Dairy upturn to assist in New Zealand’s economic recovery
Kea Independent Economist Tony Alexander shares his insights on the recent upturn in the New Zealand economy, and his theory on how this is partially due to demand for “soft commodities” such as dairy from international markets.
One of the key drivers of the ups and downs in New Zealand’s economy is not just the sometimes highly emotive toing and froing of the housing market, but the more fundamental cyclical changes in primary export prices. As a rule, when our export prices rise the economy’s growth rate accelerates from out of the regions into the cities. Wages growth picks up, retail sales strengthen, housing eventually benefits, migration can improve, and after a while interest rates go up along with the exchange rate – which has probably already risen anyway.
As it turns out, with the outlook for world growth lifting sharply in recent weeks, and with China displaying high demand for New Zealand’s “soft” commodities (as opposed to Australia’s “hard” commodities like coal), some of our export prices have lifted firmly.
The important one is dairying. At the most recent fortnightly Global Dairy Trade auction the average prices measure jumped by 15% after rising 23% cumulatively from previous auctions starting in November. Prices are now 39% up from a year earlier and at their highest level in seven years.
As a result, Fonterra have lifted their forecast for this season’s payout, and this will inject many hundreds of millions of dollars into the New Zealand economy. But here is where it gets interesting. The higher payouts don’t start right away for dairy farmers. They rise with a lag. Just as the farmers will be receiving far better cash flows, so too will tourism sector operators from early next year probably be seeing a potentially strong lift in cash receipts.
At the same time, we are likely to see net migration inflows lift anew, especially as Kiwis still overseas wanting to get back come flooding in. Plus, there will be growth-supporting rises in house construction, local and central government infrastructure spending, and stronger business capital spending generally which will likely be assisted by banks becoming more willing to lend to businesses.
But along with these new sources of growth there will be some new restraints. One is highly likely to be a higher NZD pushing towards US 80 cents – because that is what tends to happen when our export prices rise.
In addition, very soon we are likely to see bank fixed mortgage interest rates rising in response to the now well-known rises in wholesale medium- to long-term funding costs around the world – in spite of central bank promises to keep floating rate costs low.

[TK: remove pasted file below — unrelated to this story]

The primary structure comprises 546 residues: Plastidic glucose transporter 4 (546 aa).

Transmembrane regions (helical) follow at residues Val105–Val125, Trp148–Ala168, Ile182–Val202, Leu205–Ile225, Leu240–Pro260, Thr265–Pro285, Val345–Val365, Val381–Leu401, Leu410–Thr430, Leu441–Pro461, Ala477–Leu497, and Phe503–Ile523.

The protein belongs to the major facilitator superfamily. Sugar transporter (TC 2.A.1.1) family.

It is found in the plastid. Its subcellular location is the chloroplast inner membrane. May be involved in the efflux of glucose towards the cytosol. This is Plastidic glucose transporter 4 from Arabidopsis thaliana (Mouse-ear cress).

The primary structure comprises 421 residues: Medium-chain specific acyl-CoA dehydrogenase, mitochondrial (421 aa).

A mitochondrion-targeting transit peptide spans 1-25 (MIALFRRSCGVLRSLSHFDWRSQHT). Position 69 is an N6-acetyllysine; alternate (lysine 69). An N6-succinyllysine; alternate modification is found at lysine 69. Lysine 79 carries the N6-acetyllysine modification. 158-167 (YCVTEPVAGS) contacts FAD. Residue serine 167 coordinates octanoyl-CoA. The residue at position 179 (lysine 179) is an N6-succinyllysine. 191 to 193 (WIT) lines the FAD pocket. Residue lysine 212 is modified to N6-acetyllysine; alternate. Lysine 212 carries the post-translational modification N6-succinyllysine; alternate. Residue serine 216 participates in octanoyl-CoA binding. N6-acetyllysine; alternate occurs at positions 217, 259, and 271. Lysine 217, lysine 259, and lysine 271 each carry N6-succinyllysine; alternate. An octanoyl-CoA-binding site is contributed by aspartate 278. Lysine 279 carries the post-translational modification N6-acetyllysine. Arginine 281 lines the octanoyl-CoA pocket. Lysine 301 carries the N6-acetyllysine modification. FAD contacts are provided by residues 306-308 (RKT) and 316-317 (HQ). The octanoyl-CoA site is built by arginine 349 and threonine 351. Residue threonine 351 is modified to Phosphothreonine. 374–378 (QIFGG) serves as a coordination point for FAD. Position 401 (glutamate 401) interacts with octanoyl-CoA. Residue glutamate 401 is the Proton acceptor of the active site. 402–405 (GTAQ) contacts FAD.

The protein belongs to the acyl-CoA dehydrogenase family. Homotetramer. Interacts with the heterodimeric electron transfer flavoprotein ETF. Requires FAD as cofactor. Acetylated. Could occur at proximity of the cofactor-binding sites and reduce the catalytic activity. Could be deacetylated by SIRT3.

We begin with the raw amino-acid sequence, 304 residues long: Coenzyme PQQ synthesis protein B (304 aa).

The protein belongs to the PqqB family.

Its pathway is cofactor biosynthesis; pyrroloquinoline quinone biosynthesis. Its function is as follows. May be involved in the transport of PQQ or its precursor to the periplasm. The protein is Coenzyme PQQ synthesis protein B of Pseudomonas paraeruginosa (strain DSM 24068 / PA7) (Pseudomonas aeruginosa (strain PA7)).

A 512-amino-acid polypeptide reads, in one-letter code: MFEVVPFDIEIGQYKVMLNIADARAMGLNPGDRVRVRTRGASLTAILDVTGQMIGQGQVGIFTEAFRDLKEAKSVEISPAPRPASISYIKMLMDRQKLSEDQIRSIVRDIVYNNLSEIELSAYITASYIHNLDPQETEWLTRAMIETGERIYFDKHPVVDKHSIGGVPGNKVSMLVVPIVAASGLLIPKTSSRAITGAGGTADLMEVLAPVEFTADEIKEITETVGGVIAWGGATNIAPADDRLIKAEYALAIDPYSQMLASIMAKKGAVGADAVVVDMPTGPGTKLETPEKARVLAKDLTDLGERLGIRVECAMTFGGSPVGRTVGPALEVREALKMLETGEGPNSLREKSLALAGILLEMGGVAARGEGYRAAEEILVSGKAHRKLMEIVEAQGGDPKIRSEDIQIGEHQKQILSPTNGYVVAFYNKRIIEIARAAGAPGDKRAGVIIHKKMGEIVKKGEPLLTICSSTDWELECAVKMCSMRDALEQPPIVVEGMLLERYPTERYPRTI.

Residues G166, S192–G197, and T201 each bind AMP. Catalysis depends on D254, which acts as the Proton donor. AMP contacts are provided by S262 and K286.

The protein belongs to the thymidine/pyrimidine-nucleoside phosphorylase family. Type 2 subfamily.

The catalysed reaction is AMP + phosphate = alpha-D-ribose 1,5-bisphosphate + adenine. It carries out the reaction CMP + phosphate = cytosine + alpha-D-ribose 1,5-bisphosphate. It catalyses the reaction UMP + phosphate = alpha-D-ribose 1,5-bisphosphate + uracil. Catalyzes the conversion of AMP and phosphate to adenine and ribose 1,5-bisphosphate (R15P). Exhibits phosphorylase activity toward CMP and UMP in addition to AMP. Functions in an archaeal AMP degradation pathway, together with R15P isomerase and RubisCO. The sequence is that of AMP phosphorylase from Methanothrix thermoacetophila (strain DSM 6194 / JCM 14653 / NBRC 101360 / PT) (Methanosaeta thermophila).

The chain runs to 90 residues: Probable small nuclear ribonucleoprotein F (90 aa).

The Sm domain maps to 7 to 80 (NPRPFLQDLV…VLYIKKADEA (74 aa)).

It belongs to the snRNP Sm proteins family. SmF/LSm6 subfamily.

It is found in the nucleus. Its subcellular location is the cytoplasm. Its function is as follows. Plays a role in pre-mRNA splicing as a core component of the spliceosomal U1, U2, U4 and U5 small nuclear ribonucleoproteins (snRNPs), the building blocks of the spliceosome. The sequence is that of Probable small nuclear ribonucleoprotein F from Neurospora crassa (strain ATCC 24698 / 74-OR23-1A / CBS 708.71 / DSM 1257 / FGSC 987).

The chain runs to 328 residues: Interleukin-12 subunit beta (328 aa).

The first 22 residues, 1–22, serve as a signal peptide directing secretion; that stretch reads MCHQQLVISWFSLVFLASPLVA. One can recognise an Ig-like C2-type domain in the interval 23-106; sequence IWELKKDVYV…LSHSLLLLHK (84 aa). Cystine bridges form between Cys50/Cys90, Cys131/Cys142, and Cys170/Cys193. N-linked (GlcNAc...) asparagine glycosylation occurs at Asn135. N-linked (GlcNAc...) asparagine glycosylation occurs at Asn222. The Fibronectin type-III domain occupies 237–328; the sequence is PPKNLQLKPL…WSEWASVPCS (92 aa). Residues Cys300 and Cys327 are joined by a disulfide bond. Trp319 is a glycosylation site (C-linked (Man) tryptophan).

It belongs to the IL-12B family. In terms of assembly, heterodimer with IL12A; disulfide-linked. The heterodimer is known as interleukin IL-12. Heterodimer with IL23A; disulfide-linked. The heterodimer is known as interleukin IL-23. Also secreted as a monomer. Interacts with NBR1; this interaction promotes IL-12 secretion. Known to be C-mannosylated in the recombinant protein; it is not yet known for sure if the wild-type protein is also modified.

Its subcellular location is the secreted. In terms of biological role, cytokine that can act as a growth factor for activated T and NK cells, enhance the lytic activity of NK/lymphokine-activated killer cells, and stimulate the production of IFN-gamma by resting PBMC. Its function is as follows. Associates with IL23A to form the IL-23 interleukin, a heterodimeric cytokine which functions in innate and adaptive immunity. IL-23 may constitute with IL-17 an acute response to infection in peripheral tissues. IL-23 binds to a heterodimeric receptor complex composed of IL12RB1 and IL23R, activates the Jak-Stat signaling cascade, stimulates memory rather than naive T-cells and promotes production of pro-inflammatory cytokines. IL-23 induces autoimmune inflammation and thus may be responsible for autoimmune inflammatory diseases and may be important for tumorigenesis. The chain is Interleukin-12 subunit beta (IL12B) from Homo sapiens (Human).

Very few banks outside of maybe the United States fund their fixed rate lending with floating rate borrowing. This process of “riding the curve” can be very dangerous and is actively avoided by banks in New Zealand especially.
There will also be some restraint on NZ’s growth gains from Kiwis diverting their $10bn per annum worth of foreign travel spending back towards businesses offshore rather than retailers of spas and motorcycles in New Zealand.
There will also be some restraint from worsening shortages of labour along with shortages of readily developable land around all the country (except Auckland where the Unitary Plan makes intensification quite easy).
Overall, while the improving prospects for growth probably won’t be enough to convince the Reserve Bank that it should raise its official cash rate from 0.25% this year, it could be a very different story for 2022. This is especially so because of one very important thing which many people probably still haven’t cottoned on to.
A year ago, central bankers made the explicit decision to target the risk of keeping interest rates too low for too long in order to guarantee economic recovery post-pandemic. They did this knowing they can easily catch up on fighting inflationary pressures when they appear by quickly raising interest rates. That is what lies in prospect for the period 2022-24 at varying speeds around the world. As that happens, we should expect some fairly high volatility in exchange rates – with an upward bias for the NZD likely this year and next given the chances that our monetary policy tightening comes before moves in other countries.
If you want much more information on the NZ economy and housing market in particular you can sign up for my free Tony’s View weekly at www.tonyalexander.nz
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